Ellie confronts a pregnant Mel and Owen in The Last of Us Part II
Image via Naughty Dog

The Last of Us Part II heavily features this theme of putting players into different characters’ perspectives. It’s a decision designed to make us understand characters we might have, at one time, hated or misunderstood. So when Ellie, in her revenge quest against Abby, ends up killing a pregnant woman, we are made to see how devastating revenge can be. It’s not an accident that at this time Ellie is in a relationship with a pregnant woman herself. Ellie’s realization that she’s actually taken two lives, not just one, is horrifying to her, but it doesn’t completely stop her from seeking revenge. It’s easy to make excuses for Ellie. She didn’t know the woman was pregnant, and she likely would have acted differently if she did know. But it’s Ellie’s decision to seek revenge, and she cannot be held blameless for the inevitable, albeit inadvertent, consequences of that decision.

Ellie Abandons Her Family

Ellie and Dina's Farm in The Last of Us Part II
Image via Naughty Dog

Ellie’s revenge quest not only leads to multiple deaths but also threatens her own happiness, as well as the happiness of her partner and the baby they are raising together. Despite her partner’s clear red line, Ellie leaves her family and tranquil life to chase after Abby yet again. It’s a decision made even harder to understand given how bucolic her new life seems. Beautiful sunsets, swaying wheat fields, happy baby goats, a bouncing baby boy – Ellie’s life seems just about perfect. Yet she abandons it just to kill Abby, a woman who has long since stopped caring about Joel. The Last of Us Part II ends with Ellie facing the consequences of her decision, as she returns to an empty home.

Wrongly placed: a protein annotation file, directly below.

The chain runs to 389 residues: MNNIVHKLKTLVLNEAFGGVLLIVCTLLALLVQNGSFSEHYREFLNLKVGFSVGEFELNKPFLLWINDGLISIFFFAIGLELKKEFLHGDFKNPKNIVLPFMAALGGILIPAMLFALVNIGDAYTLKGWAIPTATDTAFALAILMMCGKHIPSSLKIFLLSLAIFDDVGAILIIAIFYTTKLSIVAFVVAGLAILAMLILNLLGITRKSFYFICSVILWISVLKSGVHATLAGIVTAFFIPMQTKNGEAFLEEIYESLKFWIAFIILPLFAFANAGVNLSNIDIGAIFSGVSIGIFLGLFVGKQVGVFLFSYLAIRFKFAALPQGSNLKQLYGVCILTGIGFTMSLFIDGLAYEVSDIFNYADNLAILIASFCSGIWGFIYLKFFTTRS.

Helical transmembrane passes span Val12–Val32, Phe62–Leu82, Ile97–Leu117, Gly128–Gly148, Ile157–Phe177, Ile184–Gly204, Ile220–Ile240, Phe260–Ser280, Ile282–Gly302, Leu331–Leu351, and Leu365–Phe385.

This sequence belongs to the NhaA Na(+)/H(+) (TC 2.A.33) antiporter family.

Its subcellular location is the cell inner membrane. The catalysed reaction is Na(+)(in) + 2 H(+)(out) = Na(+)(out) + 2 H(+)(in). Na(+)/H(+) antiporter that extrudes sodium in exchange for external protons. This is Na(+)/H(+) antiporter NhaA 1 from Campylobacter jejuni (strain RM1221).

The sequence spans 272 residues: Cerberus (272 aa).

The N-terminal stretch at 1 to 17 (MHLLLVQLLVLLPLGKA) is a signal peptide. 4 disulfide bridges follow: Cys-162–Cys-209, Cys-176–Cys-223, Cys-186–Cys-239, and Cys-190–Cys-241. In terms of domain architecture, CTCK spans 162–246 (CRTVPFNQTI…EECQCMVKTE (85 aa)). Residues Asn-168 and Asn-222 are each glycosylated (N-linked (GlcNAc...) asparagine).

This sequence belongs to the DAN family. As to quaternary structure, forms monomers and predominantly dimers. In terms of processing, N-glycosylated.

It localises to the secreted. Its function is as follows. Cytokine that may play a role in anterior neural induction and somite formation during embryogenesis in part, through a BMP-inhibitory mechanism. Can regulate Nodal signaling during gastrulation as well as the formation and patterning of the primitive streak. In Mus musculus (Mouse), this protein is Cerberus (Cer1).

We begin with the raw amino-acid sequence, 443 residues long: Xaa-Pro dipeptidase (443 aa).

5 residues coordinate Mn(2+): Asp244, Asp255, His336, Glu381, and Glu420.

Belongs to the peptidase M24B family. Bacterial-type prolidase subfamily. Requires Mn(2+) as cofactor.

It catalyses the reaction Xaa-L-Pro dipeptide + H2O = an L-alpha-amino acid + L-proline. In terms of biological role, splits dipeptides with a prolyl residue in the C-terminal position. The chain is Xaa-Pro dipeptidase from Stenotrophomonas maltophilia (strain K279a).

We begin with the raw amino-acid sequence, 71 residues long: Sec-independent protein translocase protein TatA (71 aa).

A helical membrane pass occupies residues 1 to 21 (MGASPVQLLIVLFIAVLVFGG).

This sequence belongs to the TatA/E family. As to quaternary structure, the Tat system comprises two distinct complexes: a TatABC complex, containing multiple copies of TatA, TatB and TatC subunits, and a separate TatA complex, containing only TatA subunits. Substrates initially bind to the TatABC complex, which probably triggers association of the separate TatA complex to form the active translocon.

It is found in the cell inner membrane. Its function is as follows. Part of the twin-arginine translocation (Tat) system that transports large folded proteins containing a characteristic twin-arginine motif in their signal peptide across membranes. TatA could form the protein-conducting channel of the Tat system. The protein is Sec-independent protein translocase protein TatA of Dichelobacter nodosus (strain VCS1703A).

RELATED: What Could Happen in a ‘Last of Us: Part III’? We Go Deep on Theories​​​​​​​

What Does Adapting These Decisions For TV Mean?

the-last-of-us-pedro-pascal-anna-torv
Image via HBO

The Last of Us game developers have been unafraid to violate storytelling rules in their efforts to create games that are unique and thought-provoking. While certainly not every player will love controlling Joel’s killer or watching Ellie murder a pregnant woman, The Last of Us games take their premises seriously. This is a post-apocalyptic environment, filled with desperate people who have long abandoned polite society’s moral conventions. Few writers are willing to take the kind of risks that Naughty Dog bravely took. HBO, a network long associated with sharp writing and anti-heroes, is the perfect choice to adapt these games and imbue their series with the thoughtfulness that it deserves. If the show can even come close to replicating the spirit of the games, TV watchers are in store for something special.